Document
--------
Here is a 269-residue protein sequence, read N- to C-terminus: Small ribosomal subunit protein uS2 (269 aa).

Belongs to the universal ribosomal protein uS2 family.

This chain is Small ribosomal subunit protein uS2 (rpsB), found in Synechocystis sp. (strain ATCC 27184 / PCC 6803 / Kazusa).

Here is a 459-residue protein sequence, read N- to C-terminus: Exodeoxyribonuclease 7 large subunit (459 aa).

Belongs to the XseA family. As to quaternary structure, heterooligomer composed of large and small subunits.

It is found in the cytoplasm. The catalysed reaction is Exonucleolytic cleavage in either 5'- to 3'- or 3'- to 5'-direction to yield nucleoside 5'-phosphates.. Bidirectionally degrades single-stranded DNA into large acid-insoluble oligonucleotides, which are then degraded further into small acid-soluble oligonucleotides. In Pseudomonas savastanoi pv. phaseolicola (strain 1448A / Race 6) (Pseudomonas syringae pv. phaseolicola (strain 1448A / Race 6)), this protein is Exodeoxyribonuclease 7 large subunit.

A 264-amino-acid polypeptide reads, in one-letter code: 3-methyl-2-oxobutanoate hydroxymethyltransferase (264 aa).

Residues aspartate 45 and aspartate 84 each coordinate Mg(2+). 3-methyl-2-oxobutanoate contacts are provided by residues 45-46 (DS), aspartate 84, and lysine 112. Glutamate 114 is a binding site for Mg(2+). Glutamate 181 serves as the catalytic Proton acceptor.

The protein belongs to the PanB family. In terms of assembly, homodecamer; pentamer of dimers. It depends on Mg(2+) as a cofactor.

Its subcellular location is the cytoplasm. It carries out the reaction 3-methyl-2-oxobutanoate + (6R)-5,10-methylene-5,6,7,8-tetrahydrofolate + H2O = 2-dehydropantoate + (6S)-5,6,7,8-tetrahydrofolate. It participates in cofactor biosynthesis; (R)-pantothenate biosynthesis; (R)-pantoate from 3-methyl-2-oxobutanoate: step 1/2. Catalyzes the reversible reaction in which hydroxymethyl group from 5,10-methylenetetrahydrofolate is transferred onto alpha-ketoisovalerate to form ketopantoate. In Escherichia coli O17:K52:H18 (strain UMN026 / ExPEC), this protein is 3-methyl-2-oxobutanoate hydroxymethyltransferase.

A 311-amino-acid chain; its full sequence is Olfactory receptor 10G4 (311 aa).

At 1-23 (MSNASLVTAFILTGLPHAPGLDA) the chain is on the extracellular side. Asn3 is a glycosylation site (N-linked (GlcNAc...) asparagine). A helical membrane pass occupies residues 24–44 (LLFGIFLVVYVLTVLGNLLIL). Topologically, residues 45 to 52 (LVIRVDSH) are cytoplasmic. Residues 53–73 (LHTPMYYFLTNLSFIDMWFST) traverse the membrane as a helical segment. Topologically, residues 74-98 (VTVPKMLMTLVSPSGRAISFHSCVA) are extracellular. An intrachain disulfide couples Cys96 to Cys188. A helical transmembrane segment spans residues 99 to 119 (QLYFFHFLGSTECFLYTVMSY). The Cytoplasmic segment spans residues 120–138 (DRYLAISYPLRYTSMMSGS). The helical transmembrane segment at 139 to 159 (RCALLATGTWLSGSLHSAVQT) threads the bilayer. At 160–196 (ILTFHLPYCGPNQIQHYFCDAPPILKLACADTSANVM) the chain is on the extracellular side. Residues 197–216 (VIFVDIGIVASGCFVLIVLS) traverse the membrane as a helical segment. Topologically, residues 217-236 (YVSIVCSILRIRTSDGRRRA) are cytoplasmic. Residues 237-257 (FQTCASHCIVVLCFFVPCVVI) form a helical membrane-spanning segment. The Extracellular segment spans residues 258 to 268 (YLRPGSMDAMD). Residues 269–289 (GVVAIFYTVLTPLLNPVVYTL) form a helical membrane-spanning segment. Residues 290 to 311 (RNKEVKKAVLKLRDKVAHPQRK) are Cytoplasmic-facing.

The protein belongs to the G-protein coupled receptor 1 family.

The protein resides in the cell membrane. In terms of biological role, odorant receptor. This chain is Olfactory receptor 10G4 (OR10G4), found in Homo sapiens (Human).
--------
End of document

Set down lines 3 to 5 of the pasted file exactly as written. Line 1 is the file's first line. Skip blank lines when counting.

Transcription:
This chain is Small ribosomal subunit protein uS2 (rpsB), found in Synechocystis sp. (strain ATCC 27184 / PCC 6803 / Kazusa).

Here is a 459-residue protein sequence, read N- to C-terminus: Exodeoxyribonuclease 7 large subunit (459 aa).

Belongs to the XseA family. As to quaternary structure, heterooligomer composed of large and small subunits.